A little more explanation would be helpful Brian. A Blazer for example, uses the exact same type of power train as its "real" 4WD pickup relative does. Now, some of the import "SUV's" may be a different story - never really looked to see what they had for a power train.
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Mike Marlow wrote:

Isn't the Blazer based on the S-10 pickup? That isn't a real pickup! :-) That is a mini-pickup.
Matt
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Hey!!! I had an S-10 pickup years ago. It was a great truck. A real truck... except a bit on the small side.
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Mike Marlow wrote:

Chuckle, yes, it was the size I was referring to... :-)
Matt
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Matt Whiting wrote:

Well there was a K5 blazer that was based on the half-ton PU model at the time. Had both full and part time 4WD options. Like a 2-door short wheelbase Suburban.
JS
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Edwin Pawlowski wrote:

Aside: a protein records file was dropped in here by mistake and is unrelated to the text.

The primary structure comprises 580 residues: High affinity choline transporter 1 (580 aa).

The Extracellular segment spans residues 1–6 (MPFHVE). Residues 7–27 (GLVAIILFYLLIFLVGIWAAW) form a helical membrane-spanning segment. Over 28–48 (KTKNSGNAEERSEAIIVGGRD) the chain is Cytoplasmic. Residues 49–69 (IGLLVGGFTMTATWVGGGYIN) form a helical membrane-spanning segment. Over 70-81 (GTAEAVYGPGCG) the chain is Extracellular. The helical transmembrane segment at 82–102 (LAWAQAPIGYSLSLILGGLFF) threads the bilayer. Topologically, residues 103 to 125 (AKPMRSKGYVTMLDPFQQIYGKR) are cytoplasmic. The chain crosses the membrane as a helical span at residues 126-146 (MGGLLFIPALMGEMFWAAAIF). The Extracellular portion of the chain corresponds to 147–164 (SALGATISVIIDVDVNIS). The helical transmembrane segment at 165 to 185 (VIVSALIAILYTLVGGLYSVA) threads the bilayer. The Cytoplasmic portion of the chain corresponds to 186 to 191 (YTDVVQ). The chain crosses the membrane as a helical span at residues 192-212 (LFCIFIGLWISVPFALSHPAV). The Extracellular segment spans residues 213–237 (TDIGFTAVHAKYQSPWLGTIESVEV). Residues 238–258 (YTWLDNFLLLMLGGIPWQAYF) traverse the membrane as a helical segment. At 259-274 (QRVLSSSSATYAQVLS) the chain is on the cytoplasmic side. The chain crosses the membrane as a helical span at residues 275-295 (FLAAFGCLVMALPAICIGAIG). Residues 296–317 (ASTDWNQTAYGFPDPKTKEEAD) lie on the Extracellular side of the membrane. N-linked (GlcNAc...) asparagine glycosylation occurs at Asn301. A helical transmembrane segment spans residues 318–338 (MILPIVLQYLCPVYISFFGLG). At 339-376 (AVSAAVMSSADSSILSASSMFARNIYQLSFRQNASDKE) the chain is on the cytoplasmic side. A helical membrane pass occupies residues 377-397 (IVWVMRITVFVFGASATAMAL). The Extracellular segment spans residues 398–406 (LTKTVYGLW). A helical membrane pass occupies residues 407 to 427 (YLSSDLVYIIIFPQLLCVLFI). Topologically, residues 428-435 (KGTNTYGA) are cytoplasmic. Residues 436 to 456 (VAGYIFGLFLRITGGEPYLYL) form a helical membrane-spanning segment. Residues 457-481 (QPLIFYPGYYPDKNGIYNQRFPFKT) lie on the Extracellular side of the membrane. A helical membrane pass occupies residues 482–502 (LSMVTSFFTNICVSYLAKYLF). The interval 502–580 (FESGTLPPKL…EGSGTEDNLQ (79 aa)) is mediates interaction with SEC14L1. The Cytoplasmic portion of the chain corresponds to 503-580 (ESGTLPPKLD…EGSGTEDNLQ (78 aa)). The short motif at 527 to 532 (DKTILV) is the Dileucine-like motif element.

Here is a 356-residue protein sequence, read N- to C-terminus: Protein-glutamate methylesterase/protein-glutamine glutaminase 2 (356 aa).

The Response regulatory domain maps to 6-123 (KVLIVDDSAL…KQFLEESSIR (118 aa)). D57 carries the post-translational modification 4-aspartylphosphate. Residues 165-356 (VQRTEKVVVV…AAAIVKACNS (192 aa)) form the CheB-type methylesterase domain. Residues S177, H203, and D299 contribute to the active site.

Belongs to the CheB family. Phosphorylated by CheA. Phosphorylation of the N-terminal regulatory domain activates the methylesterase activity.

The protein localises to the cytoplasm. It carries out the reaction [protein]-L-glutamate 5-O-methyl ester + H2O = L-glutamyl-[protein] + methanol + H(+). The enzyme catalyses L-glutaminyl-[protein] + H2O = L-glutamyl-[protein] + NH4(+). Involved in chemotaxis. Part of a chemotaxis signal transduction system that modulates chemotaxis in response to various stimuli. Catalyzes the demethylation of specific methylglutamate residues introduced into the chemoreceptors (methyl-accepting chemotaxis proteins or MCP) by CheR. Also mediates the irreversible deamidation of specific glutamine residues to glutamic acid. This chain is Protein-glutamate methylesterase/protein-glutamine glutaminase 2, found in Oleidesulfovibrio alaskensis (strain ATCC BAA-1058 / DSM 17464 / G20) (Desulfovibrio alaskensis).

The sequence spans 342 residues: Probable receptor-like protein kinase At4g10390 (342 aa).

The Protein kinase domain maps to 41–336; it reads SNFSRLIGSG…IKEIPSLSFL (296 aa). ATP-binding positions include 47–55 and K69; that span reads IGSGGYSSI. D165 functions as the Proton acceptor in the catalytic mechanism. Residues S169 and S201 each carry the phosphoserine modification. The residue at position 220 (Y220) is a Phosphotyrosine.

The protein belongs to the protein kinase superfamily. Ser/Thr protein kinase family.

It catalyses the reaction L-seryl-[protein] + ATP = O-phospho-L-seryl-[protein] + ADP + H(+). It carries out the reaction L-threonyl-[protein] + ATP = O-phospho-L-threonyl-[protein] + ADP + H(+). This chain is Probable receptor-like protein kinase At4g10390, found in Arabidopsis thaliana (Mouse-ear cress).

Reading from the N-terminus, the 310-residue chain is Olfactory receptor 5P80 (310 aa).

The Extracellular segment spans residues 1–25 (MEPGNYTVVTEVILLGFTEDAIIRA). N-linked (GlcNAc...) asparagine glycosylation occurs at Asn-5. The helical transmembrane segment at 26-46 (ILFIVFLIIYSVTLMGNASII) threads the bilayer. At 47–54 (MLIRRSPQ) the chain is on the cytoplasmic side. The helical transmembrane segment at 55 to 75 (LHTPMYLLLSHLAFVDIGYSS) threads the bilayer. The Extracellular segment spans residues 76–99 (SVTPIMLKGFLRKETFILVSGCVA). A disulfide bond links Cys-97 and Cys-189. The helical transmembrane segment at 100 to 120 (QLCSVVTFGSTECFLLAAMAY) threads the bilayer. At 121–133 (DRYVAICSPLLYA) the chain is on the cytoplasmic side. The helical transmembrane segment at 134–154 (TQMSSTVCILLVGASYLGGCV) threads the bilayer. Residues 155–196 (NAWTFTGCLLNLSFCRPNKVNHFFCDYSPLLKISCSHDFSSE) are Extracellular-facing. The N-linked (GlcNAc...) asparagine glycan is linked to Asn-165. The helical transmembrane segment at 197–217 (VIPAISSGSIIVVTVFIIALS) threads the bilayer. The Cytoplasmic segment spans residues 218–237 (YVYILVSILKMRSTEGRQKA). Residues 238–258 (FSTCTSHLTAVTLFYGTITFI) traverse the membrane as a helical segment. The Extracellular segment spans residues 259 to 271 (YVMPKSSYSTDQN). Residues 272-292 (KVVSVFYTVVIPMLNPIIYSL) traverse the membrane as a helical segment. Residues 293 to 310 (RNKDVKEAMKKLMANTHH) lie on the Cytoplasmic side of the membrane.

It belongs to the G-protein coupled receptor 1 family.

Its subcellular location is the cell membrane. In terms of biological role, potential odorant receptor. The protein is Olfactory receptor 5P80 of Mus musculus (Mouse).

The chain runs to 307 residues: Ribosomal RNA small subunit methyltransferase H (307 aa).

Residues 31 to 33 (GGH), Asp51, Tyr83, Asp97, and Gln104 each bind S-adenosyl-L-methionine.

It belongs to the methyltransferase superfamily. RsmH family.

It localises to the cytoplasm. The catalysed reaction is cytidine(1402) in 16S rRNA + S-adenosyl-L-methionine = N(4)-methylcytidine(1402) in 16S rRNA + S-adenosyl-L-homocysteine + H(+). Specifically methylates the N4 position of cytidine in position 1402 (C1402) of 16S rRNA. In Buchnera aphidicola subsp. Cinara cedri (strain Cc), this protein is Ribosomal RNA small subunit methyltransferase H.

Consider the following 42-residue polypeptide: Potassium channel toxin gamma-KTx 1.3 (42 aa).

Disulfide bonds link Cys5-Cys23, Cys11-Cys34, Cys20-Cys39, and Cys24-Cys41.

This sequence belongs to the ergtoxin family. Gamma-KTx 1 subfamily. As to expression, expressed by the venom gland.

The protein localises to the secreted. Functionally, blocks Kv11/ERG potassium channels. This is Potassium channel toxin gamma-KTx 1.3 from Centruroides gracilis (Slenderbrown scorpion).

Yes, that is true to a large degree, however, some generalizations can be made, particularly in slushy conditions. I've driven everything from VW Beetles (the original ones!) to tractor-trailers. A heavier vehicle is almost always better in slush than a lighter one. A tractor trailer can drive through 4" of slush and not even know it is on the road from a stability perspective. My pickup handles 2" with ease. My Beetles got skittish in 1/2" of slush.
Matt
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Mike, 300" of snow per year, Im assumeing you must live in the Redfield/ Tug Hill area. I lived in the Fulton/Mexico area for more years than I care to remember and thats the only places that get that much snow EVERY FREAKIN YEAR !!!!!!!!!!
']['unez